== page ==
One of Macias' stats raises eyes - and a bit of ire
MARINE CORPS AIR STATION IWAKUNI, Japan – Is it the smoothest pickoff move in all of DODEA-Japan baseball? Or is it a balk that umpires simply aren’t calling?
It depends on who one talks to. But there is no disputing, Matthew C. Perry sophomore right-hander Garrett Macias and his stats – particularly the number of baserunners picked off – are some of the most talked about in the league.
A month into the season, Macias is 3-1 as a starter, including an 8-1 win over defending Far East Division II champion Yokota. He has struck out 38 batters in 17 2/3 innings.
And he’s solid offensively, as well, carrying a batting average of .580 entering this weekend’s league tournament at Zama.
But it’s the six baserunners he’s picked off base that are causing much of the discussion.
“To me, it looks like a balk,” said coach Steven Ferch of Yokota. Coach Chad Stark of Nile C. Kinnick, the one team that put a dent in Macias’ pitching win-loss ledger, agrees. They suggest the move starts with a motion toward the plate.
Both Macias and his coach-father, Frank Macias, counter that Garrett’s pickoff move is a sound baseball play that catches runners napping.
“It’s very deceptive,” Frank Macias said. “It’s not a balk. It basically catches the runners being careless.”
His son notices runners’ tendencies on the bases, something that Frank Macias says is part and parcel to the other position Garrett plays – catcher. “He sees runners kind of wandering,” the elder Macias said. “He has a different view as a catcher. He sees the whole field.”
For his part, Garrett says the art of the pickoff is much like the gambler at the poker table – never let your opponent get a hint of what you will or won’t do.
“Sometimes, I know I’m going to pick off a runner, but I never look there (at that base),” he said.
“I always look to see if they’re off the base. If they’re wanting to go, they take an extra step to try to make it safely. I’m not going to show them … anything; I keep a straight face for everything.”
Garrett Macias has been playing baseball virtually from the time he was able to walk, learning the game when he was living in Mannheim, Germany, where his father taught and coached before transferring to Perry three years ago.
“I fell in love with the game then, and I love it just as much now,” Garrett Macias said.
Garrett has invariably been the youngest in youth programs in which he’s played, his father said, taking part in programs in Germany for 13 to 15 year olds when he was as young as 10. He’s also been attending stateside summer camps the last few years.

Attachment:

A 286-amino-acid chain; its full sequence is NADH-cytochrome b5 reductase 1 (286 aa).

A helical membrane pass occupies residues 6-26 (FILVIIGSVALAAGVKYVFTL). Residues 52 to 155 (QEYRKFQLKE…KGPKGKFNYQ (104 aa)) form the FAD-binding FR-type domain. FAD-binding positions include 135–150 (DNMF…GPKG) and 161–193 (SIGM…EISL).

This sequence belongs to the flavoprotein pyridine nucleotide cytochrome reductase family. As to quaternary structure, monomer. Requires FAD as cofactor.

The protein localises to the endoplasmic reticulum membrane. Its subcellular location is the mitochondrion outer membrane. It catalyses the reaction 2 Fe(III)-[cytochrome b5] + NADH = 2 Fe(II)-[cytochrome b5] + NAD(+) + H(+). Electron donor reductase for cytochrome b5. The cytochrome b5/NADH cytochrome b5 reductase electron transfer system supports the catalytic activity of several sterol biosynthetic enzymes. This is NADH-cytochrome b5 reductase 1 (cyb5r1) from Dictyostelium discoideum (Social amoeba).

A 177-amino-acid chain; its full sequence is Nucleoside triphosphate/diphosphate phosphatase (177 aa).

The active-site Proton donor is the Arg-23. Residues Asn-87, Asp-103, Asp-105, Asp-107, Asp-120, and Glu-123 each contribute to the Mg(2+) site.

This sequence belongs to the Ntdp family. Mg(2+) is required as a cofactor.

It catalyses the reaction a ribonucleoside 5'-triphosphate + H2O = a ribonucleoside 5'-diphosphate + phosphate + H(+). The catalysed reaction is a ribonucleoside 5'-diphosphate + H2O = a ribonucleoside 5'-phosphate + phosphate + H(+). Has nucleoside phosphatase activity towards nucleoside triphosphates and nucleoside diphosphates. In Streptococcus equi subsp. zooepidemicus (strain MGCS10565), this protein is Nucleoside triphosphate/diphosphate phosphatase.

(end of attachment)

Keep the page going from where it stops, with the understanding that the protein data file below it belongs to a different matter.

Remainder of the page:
Last summer, Garrett played 48 games in various camps at every infield position, on the mound and behind the plate. “He’s not so cubbyholed as a baseball player because he’s so athletic,” Frank Macias said.
Garrett doesn’t focus as much on pitching speed as he does location, Garrett said. “Last year, I struggled a lot and when I do, it allows hitters to put a good swing on the ball. This year, on an ‘on’ day, I can put the ball wherever I want.”
His success at bat comes mainly from “staying compact” and hitting solid line drives, not trying to overdo it, not swinging for the fences every time up, he said. “If you hit it hard, you’ve got a chance.”
The younger Macias also dabbles in football and basketball, having helped the Samurai to D-II runner-up finishes on the gridiron in November 2014 and on the hardwood in February 2015.
“Football and basketball are kind of his hobbies; baseball is his passion,” Frank Macias said. “His baseball IQ is through the roof.”
Despite their arguing that the pickoff move is not quite legal, both Stark and Ferch speak highly of Garrett.
“He’s an awesome kid,” Stark said. “He plays the game the right way. He’s a great student of the game. He has all the intangibles. He’s fun to compete against.”
“He cleans them up,” Ferch said. “I love Garrett. He’s a fantastic player and a great competitor. He’s an asset to any team. I wish he was on my team.”
Garrett still has the rest of this season and two more to play before moving on to the next level, but it’s something he says he already has his eyes on. And whatever he does, another of his coaches, Samurai basketball assistant Ronnie Pride, says Garrett is primed to succeed.
“The kid is very coachable and wants to learn,” Pride said. “Anything Garrett puts his mind to, he’s going to work hard at it, be it school, helping somebody; he’s just the type of kid who wants to excel.”
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